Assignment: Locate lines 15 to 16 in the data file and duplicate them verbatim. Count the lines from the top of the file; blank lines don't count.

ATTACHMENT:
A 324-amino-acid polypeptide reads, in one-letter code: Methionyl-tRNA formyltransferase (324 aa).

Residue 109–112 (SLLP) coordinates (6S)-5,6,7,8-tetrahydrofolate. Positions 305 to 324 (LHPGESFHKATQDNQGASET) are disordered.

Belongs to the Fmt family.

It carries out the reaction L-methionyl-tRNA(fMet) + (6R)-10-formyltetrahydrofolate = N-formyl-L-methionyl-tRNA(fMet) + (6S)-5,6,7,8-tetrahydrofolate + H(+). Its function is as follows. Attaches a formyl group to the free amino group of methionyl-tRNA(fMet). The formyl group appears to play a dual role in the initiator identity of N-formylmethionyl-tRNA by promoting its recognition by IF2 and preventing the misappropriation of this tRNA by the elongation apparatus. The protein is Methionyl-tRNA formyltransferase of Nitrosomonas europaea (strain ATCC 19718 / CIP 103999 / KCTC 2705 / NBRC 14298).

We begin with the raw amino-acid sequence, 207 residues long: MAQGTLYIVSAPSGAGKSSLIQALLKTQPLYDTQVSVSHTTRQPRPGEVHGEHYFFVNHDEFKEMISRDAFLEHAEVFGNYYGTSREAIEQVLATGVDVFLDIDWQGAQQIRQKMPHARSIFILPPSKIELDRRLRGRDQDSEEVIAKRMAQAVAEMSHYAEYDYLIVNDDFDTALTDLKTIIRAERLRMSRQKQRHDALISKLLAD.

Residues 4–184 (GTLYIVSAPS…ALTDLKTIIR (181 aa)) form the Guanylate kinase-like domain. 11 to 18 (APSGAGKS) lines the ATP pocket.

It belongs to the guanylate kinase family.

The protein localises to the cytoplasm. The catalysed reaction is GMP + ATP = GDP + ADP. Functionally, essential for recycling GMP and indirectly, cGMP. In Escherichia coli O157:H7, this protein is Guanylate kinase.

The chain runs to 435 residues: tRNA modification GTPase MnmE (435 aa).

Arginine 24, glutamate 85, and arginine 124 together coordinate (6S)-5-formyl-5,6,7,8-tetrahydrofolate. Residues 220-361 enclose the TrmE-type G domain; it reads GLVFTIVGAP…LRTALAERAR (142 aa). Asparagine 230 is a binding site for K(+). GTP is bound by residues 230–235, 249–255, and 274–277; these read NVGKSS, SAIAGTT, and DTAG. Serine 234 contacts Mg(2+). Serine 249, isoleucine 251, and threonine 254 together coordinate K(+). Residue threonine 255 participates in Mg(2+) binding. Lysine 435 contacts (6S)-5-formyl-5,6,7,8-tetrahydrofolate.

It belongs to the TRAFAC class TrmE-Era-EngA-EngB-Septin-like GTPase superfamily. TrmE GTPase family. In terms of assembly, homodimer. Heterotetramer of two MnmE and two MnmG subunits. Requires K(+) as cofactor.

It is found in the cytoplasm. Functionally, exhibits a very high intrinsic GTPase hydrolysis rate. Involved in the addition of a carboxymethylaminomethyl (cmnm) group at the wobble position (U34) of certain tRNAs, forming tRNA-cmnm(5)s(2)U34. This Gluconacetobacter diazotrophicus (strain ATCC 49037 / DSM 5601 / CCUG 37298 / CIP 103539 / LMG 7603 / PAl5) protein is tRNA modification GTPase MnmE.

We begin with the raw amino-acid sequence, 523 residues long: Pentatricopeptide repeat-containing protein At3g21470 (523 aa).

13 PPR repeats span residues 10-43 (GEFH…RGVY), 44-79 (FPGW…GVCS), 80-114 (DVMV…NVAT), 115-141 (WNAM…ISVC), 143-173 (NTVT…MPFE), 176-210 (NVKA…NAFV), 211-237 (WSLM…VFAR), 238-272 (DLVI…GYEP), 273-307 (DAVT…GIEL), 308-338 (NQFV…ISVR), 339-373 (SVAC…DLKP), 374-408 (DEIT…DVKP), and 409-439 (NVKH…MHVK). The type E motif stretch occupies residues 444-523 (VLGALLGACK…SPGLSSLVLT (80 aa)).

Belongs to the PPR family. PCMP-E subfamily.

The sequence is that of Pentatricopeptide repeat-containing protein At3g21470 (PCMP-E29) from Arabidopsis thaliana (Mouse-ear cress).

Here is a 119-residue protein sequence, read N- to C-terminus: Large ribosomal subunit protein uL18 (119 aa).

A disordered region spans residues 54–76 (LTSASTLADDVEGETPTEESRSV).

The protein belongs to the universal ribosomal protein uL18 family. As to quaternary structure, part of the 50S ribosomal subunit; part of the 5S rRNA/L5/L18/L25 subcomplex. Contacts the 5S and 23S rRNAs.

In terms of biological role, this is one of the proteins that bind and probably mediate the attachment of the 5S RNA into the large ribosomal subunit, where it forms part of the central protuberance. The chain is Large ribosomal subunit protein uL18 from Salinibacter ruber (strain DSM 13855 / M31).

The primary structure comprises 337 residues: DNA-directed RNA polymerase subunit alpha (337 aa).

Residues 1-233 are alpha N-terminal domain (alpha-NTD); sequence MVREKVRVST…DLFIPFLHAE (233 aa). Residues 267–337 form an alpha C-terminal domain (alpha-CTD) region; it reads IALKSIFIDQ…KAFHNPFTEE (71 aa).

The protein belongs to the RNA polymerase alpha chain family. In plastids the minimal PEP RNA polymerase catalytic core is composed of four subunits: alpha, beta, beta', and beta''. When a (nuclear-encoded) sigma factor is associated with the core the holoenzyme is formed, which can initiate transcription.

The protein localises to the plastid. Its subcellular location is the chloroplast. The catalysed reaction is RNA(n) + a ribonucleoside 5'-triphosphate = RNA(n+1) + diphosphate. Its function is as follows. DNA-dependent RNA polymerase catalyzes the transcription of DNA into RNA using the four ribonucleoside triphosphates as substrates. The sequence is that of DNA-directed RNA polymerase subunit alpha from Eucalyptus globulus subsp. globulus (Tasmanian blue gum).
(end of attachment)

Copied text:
Belongs to the PPR family. PCMP-E subfamily.

The sequence is that of Pentatricopeptide repeat-containing protein At3g21470 (PCMP-E29) from Arabidopsis thaliana (Mouse-ear cress).